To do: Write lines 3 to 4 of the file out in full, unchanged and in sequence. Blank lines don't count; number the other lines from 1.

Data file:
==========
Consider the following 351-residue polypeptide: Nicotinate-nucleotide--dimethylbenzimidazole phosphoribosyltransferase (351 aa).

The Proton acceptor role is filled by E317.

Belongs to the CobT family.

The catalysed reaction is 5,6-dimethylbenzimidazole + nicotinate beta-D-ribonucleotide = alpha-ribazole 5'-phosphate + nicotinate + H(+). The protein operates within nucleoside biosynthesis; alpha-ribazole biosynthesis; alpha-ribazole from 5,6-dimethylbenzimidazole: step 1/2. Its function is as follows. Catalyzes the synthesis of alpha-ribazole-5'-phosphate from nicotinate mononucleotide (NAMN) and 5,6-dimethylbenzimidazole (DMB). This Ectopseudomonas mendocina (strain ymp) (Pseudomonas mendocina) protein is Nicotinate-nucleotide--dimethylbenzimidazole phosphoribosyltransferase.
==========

Belongs to the CobT family.

The catalysed reaction is 5,6-dimethylbenzimidazole + nicotinate beta-D-ribonucleotide = alpha-ribazole 5'-phosphate + nicotinate + H(+). The protein operates within nucleoside biosynthesis; alpha-ribazole biosynthesis; alpha-ribazole from 5,6-dimethylbenzimidazole: step 1/2. Its function is as follows. Catalyzes the synthesis of alpha-ribazole-5'-phosphate from nicotinate mononucleotide (NAMN) and 5,6-dimethylbenzimidazole (DMB). This Ectopseudomonas mendocina (strain ymp) (Pseudomonas mendocina) protein is Nicotinate-nucleotide--dimethylbenzimidazole phosphoribosyltransferase.